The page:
Thursday, December 9, 2010

A Sign of the Times

I don't shop much.  I developed a real aversion to shopping when I was a single mother living at the very edge of my means or beyond.  Time spent at the mall seemed to bring out bitterness and anger that I wanted to keep in check - so I just quit going there.  Since then, I have narrowed my habits to the point where I visit only a handful of stores on a regular basis.  Lately though, I've had occasion to go to a bunch of stores and I feel a little bit like a tourist.

One thing has caught my eye that I think is clearly a sign of the times.  In every store there are piggy banks of every conceivable shape and size. Big piggies, little piggies, pastel piggies and bold piggies.  Piggies with polka dots, stripes and the logo of every major league team and most of the popular college teams.   There are piggy banks for kids, and piggy banks clearly for adults.  And there are lots of other kinds of banks too - the ones that keep a running total of your deposits with an electronic display.  The ones that will sort your change for easy rolling.  Banks that talk to you when you put money in them.  It's phenomenal.  And telling.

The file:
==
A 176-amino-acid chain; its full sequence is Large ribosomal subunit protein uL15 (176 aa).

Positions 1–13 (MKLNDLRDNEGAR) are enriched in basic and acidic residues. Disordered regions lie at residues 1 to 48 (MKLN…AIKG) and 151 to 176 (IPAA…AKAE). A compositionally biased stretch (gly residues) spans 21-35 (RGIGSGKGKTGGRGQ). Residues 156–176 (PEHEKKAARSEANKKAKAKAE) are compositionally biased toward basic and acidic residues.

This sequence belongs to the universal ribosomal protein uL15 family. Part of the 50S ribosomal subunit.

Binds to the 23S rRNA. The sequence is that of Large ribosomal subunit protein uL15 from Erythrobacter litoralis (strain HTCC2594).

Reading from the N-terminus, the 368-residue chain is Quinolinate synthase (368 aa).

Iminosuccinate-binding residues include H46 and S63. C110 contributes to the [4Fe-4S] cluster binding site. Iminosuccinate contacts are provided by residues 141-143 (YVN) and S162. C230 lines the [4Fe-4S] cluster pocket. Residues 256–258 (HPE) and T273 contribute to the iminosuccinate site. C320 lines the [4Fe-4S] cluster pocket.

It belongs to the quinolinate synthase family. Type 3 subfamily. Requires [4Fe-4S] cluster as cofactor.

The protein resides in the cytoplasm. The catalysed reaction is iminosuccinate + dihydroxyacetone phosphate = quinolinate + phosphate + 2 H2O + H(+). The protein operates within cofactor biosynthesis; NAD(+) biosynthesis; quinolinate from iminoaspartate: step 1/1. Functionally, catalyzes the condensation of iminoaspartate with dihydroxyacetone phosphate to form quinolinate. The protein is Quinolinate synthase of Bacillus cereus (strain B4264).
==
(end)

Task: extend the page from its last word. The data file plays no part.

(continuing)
If I were actually a tourist, I might interpret this as a sign of American self-reliance; that America is so rich because even its children are taught to save for a rainy day from a very early age. In reality, it is a clear indication of the current economic conditions.  For me, it is also nostalgic. I had several piggy banks during my childhood years.  The most favored one wasn't a pig at all, but rather a spaniel that bore a striking resemblance to my Grandpa's dog Frisky.  And that bank came from my Grandpa, who I believe got it free from some bank vying for his business.  Does this mean we will start getting toasters for opening accounts again?  I'm guessing my twenty-something readers don't even know what I'm talking about here.

People who came through the depression knew the true value of a dime.  And we are beginning to realize it too. Money is a tool. Everyone knows the value of a good tool: writers like certain kinds of pens, gardeners like certain kinds of rakes, cooks like certain kinds of knives.  I wonder if we quit seeing money as a tool when we quit seeing money and started swiping cards for everything.  It would appear that money is real again, in the eyes of the American shopper anyway.

These piggy banks give me a flutter of hope.  People are figuring out what they need to teach their kids about money.  And, they are teaching them to wait for what they want.  And that, in the end, is the truest value of a piggy bank.  Learning to wait for what you want.  Learning to work toward it, one dime at a time. Because anything that is worth having requires this.  Getting an education requires mastering one thing at a time.  Growing a garden requires waiting for the produce to ripen.  Raising competent children requires daily  investments of time and love. Life is not like the lottery - it's like the piggy bank - and children who learn this are way ahead when they reach adulthood.

No comments: